News flash: The job market stinks
* Nonfarm job creation was a paltry 18,000 in December. That was a sharp drop from 115,000 in November (which, in fairness, was upwardly revised from 94,000) and the slowest rate of job creation going all the way back to August 2003. It was also far below the 70,000 jobs economists were looking for.
* The unemployment rate spiked to 5% from 4.7%. That's the highest since November 2005 and worse than the 4.8% rate economists were expecting. It's true that average hourly earnings rose 0.4%, slightly better than the 0.3% gain expected. But you can't take much solace from that given the bad news in the rest of the report.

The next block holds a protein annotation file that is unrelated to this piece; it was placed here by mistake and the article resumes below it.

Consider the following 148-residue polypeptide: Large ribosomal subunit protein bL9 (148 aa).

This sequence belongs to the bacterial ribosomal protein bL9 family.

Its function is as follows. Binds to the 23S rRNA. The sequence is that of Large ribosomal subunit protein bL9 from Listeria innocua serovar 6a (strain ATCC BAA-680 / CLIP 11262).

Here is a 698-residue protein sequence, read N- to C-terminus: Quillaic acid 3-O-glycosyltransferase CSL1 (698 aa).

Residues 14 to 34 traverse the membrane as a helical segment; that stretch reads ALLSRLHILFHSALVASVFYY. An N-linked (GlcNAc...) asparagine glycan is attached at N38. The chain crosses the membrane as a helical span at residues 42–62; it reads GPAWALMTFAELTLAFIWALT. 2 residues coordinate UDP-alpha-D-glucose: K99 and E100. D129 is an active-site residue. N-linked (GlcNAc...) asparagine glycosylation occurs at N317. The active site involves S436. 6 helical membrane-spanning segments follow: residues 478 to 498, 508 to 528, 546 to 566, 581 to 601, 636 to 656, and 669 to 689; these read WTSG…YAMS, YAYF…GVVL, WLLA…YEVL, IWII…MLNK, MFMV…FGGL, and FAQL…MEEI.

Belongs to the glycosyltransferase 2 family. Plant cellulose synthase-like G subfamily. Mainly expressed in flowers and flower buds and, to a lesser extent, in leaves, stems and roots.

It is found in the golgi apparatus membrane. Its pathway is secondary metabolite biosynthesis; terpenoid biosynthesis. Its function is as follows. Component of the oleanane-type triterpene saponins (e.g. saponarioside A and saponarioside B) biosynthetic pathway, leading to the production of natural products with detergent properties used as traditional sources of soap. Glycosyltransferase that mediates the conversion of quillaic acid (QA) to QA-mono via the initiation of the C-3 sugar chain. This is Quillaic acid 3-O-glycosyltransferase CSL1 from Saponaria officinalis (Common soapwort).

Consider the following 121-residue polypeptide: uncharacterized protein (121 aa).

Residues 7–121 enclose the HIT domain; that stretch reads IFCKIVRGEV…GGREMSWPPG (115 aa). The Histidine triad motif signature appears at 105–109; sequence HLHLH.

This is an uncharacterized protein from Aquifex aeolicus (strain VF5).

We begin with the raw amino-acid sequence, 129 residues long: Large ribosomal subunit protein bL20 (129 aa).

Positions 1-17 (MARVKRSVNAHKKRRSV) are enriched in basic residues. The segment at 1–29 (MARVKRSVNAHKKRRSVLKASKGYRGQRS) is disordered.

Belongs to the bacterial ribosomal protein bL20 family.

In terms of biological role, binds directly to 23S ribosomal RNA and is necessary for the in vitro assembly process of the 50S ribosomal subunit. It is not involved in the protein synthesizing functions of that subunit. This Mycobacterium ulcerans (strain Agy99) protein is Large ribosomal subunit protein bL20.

* The diffusion index, which measures how many industries are adding workers vs. how many are shedding them, came in at 48.4 for the private nonfarm sector. That was down from 52.2 and the worst reading since September 2003. Among industries, construction shed 49,000 workers, manufacturing dropped 31,000, and retail eliminated 24,000. Education/health added 44,000 jobs and services added 93,000, a decent showing though down sharply from 160,000 a month earlier.
The market reaction? The dollar is falling, stock futures are plunging, and bonds are rising. It's worth pointing out the yield curve is steepening dramatically, with the 2-year note yield down more than 11 basis points but 30-year bond yields off only about 2 bps.